Reactive nitrogen compounds from agriculture, transport and industry cause increased emissions of the greenhouse gas nitrous oxide (N2O) from forests in Europe, a major conference has heard. The emissions from forest soils are at least twice as high as estimated so far by the Intergovernmental Panel on Climate Change.Forest soils are emitting climate-damaging nitrous oxide, according to the European Nitrogen Assessment

This is one of the key messages of the first study on nitrogen in Europe (the European Nitrogen Assessment), presented this week at the international Nitrogen & Global Change conference in Edinburgh, Scotland.

Reactive nitrogen compounds (e.g. NH3 and NOx) are mainly of anthropogenic origin. After their deposition to forests via air, they are partly converted into nitrous oxide. Following carbon dioxide and methane, nitrous oxide is the third most important greenhouse gas. One kilogramme of nitrous oxide is about 300 times as greenhouse-effective as the same amount of carbon dioxide. 

The ENA study (available to download here [NEED NEW INTERNAL LINK]), written by more than 200 scientific and political experts from 21 countries and 89 organisations, concludes that the consequences of reactive nitrogen from air in the European forests has been underestimated significantly. Based on the information now available, about 2% to 6% of the atmospheric reactive nitrogen is converted into nitrous oxide that is then emitted from forest soils into the atmosphere again. The corresponding estimate of the IPCC was about 1%.

Over a forest area of 188 million hectares, deposition of reactive nitrogen increased from 1860 to 2000 by 1.5 million tons per year. This corresponds to an increase in reactive nitrogen per hectare forest by about 8 kilogrammes. The increased atmospheric input of reactive nitrogen comes mainly from fertiliser use in agriculture and the associated volatilisation of ammonia, and from nitrogen oxide emissions due to the combustion of fossil fuels or biomass burning.

Increased deposition of reactive nitrogen to forests not only results in climate-damaging nitrous oxide emissions from forest soils, but also in a loss of diversity of plant and animal species and enhanced nitrate emissions into water.

Presenting this part of the ENA study to the conference audience in Edinburgh, Professor Klaus Butterbach-Bahl, of Karlsruhe University, emphasised: “The present atmospheric reactive nitrogen deposition is much too high. Our analysis shows that significant reductions in particular of ammonia emissions from agricultural activities are needed to reduce nitrous gas emissions from forest soils.”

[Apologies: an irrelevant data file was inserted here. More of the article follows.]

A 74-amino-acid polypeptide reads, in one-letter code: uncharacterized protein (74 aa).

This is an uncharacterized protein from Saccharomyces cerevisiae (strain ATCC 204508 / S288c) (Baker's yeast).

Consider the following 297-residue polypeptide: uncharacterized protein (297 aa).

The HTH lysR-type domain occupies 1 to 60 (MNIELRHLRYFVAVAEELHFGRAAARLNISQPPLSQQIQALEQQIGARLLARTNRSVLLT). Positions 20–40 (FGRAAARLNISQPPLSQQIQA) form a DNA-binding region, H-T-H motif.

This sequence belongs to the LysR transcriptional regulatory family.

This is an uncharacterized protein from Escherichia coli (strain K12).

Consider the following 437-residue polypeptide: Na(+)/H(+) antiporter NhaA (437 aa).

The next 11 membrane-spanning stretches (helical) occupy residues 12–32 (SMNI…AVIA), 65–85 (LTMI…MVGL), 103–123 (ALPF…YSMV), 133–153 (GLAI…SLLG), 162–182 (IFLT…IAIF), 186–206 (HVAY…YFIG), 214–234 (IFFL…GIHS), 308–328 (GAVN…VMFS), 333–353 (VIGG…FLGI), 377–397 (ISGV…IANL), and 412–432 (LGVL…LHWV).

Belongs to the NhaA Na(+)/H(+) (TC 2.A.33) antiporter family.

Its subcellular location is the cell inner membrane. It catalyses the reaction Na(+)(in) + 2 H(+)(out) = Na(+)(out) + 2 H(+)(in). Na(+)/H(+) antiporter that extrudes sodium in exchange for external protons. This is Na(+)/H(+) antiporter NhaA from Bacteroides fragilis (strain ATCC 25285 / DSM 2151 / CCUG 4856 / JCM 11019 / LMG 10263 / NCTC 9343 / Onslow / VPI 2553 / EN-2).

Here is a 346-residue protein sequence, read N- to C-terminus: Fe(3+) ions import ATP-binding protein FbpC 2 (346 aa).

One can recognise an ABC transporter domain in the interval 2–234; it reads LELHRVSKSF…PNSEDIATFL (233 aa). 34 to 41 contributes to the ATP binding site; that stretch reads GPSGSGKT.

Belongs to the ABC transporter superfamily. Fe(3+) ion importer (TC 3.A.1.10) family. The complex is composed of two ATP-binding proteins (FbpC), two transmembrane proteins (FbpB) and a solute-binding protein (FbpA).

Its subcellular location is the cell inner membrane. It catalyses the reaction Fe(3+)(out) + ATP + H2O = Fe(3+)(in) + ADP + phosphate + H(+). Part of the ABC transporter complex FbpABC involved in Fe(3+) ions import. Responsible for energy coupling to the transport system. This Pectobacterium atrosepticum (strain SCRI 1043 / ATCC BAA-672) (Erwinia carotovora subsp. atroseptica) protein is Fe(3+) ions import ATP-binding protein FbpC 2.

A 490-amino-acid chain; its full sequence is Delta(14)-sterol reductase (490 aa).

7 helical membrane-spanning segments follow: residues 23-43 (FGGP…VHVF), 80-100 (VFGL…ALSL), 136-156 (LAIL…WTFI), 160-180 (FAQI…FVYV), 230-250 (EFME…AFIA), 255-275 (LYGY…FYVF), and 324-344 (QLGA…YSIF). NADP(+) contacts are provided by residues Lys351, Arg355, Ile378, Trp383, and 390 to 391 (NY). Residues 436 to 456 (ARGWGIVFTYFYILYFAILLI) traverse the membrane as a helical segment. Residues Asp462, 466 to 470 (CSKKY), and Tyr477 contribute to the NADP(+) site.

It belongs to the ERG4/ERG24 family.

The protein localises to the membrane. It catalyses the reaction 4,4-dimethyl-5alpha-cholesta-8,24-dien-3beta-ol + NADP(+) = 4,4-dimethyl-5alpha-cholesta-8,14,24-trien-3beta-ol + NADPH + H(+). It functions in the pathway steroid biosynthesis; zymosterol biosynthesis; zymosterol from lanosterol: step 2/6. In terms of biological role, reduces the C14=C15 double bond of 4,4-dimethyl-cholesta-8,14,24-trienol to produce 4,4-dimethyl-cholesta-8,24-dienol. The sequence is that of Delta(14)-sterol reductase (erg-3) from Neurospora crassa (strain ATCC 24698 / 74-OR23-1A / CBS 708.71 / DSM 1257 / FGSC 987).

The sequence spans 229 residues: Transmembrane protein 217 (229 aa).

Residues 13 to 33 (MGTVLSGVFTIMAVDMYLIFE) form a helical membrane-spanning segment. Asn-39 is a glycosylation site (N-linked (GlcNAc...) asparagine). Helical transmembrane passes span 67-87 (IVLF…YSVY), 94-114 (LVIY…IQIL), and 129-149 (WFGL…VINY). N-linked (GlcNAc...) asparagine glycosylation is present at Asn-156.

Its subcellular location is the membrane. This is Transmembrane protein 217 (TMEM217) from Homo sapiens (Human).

The ENA, led by the Centre for Ecology & Hydrology's Dr Mark Sutton, is the first time that the multiple threats of nitrogen pollution, including contributions to climate change and biodiversity loss, have been valued in economic terms at a continental scale.  The report provides EU policymakers with a comprehensive scientific assessment on the consequences of failing to address the problem of nitrogen pollution – and outlines key actions that can be taken to reduce the problem to protect environmental and public health.

The ENA was launched at the start of the week-long Nitrogen & Global Change conference in Edinburgh (11-14 April 2011).

Additional information

For details about the Nitrogen & Global Change event, see the conference website

The European Nitrogen Assessment is available to download from the Nitrogen in Europe (NinE) website.  Chapter 19, on reactive nitrogen as a threat to the European greenhouse balance, is led by Prof Klaus Butterbach-Bahl.

ENA information from Cambridge University Press.

Excessive nitrogen harms the economy and environment – first Europe-wide assessment published - CEH News, 11 April 2011

More about the European Nitrogen Assessment

The assessment deals with ‘reactive nitrogen’ which includes ammonia, nitrous oxide (laughing gas), nitrogen oxides (NOx) which form acid rain and smog, and nitrates,  as distinct from the ‘inert nitrogen’ which makes up 78% of the earth’s atmosphere.

The European Nitrogen Assessment has been prepared through coordinated action led by the Nitrogen in Europe (NinE) Research Networking Programme of the European Science Foundation, the NitroEurope Integrated Project supported by European Commission’s 6th Framework Programme, and the COST Action 729.

The Assessment is a contribution to the work of the Task Force on Reactive Nitrogen (TFRN), led by the UK and the Netherlands, in support of the long-term goals of the UN-ECE Convention on Long-range Transboundary Air Pollution (CLRTAP). In parallel, the Assessment represents a European contribution to the work of the International Nitrogen Initiative (INI), a joint project of the International Geosphere Biosphere Programme (IGBP) and the Scientific Committee on Problems of the Environment (SCOPE), providing evidence to underpin many United Nations and other multi-lateral agreements.

The ENA has been conducted as a scientifically independent process. The views and conclusions expressed are those of the authors, and do not necessarily reflect policies of the contributing organizations.

Previous CEH website news stories

Scientists at climate talks say changes to the nitrogen cycle cannot be ignored - 4 December 2009

Biodiversity under threat from increasing nitrogen emissions - 20 November 2009

100 years of ammonia synthesis: how a single patent changed the world - 13 October 2008

Is nitrogen a major cause of climate change? - 10 July 2008




You can follow the latest developments in CEH research via Twitter and our RSS news feed.

Science areas: